The leadership undermines its pro-Palestine policies, but members push back
Monday, 23 December 2019
Weaponising alleged antisemitism in the Green Party
The leadership undermines its pro-Palestine policies, but members push back
Written by Les Levidow
Since 2016 a systematic campaign has been weaponizing alleged antisemitism in order to protect the racist Israeli regime from criticism, especially from the global campaign of Boycott Divestment and Sanctions (BDS). This has been conflated with antisemitism through the so-called ‘IHRA definition of antisemitism’, which serves a racist agenda. The Green Party leadership has colluded with this agenda in several ways – by concealing official support for the BDS campaign, promoting the IHRA definition within the Green Party and abusing its disciplinary procedure to retaliate against a prominent critic. A pro-Palestine re-orientation will depend on members holding the leadership accountable for its collusion and pushing it instead to promote BDS as anti-racist.
Weblinks are provided for numerous sources below.
Introduction: Green Party policy undermined
The 2005 Palestinian call for Boycott Divestment and Sanctions (BDS) has been the focus of the global movement of Palestine solidarity. Its many supporters include the Green Party of England and Wales (GPEW, henceforth Green Party). It has voted for ‘active participation’ in the BDS campaign, e.g. conference motions in spring 2008 and autumn 2014. BDS was featured in the Green Party’s magazine and was promoted by its former Leader Natalie Bennett. Some members established a BDS Facebook page.
Yet the Green Party’s pro-BDS policy has nearly disappeared. It is absent from the International Policy webpage, hidden in the autumn 2014 motion on Israel’s Ground Invasion, and absent from 2019 election statements, which have been deceptive in this regard. Meanwhile the leadership has been accommodating the pro-Israel lobby, amidst its smear campaign falsely accusing Israel’s critics of antisemitism.
Since 2016 this high-profile smear campaign has been weaponizing alleged antisemitism in order to protect the Israeli regime from criticism and from BDS. The allegations have been targeting critics in the Labour Party and more recently the Green Party (the focus here). A key weapon has been the International Holocaust Remembrance Alliance (IHRA) definition of antisemitism, whose examples conflate antisemitism with criticism of Israel.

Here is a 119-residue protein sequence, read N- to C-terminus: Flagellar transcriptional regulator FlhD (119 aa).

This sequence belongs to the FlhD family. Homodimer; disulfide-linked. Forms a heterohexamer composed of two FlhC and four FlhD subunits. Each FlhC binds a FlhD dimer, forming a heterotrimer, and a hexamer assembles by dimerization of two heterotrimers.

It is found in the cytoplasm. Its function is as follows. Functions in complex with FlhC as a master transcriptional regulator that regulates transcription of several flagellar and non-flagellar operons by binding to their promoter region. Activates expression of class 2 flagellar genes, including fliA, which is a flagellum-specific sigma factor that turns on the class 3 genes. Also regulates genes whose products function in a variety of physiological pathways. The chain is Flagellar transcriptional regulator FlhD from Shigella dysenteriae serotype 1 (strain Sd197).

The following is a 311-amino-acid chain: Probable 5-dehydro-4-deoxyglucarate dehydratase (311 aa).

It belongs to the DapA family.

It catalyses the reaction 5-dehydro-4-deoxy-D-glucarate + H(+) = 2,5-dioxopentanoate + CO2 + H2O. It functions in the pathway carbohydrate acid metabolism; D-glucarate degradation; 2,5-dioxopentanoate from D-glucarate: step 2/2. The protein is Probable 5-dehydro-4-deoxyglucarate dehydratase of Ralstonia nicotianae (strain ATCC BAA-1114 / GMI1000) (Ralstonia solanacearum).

Since 2017 the Green Party leadership has been promoting the IHRA definition. Moreover, a prominent member has sponsored a complaint from a racist pro-Israel campaign group against another member who led opposition to the IHRA definition. By undermining the Green Party’s pro-Palestine policies, the leadership has provoked internal unease and revolt.
This article next explains the conflict between BDS versus the IHRA definition, as the context for the leadership’s collusion, Green Party members’ push-back and ways forward.
IHRA definition: weapon against BDS
Not coincidentally, the smear campaign escalated shortly after the Labour Party elected a new Left-wing, anti-imperialist leadership in 2015. Pro-Israel activists trawled members’ social media posts going back several years, including anti-Israel comments. Despite that intensive trawl, complaints about allegedly antisemitic comments have amounted to only 0.1% of the Labour Party membership. Just imagine how this ‘antisemitism problem’ compares with any other UK organisation, e.g. the Conservative Party. The accusers have been largely absent from opposing other forms of racism.
Weaponizing alleged antisemitism is psychological warfare protecting the UK’s alliance with the Israeli regime. This agenda generates fear that a unitary ‘Jewish community’ faces an ‘existential threat’ from pro-Palestine policies and politicians. The UK government encourages and exploits this fear to justify the UK’s pro-Israel policies as necessary for ‘social cohesion’.
Such allegations and fears invert political reality, namely: the anti-racist Palestine solidarity movement opposes Israel’s institutional racism. The 2005 call for Boycott Divestment and Sanctions (BDS) says: ‘The Palestinian BDS campaign… aims to pressure Israel to comply with international law and to end international support for Israel’s regime of settler colonialism and apartheid.’ This racist regime systematically violates international law, inherently denying basic human and civil rights to the Palestinian people.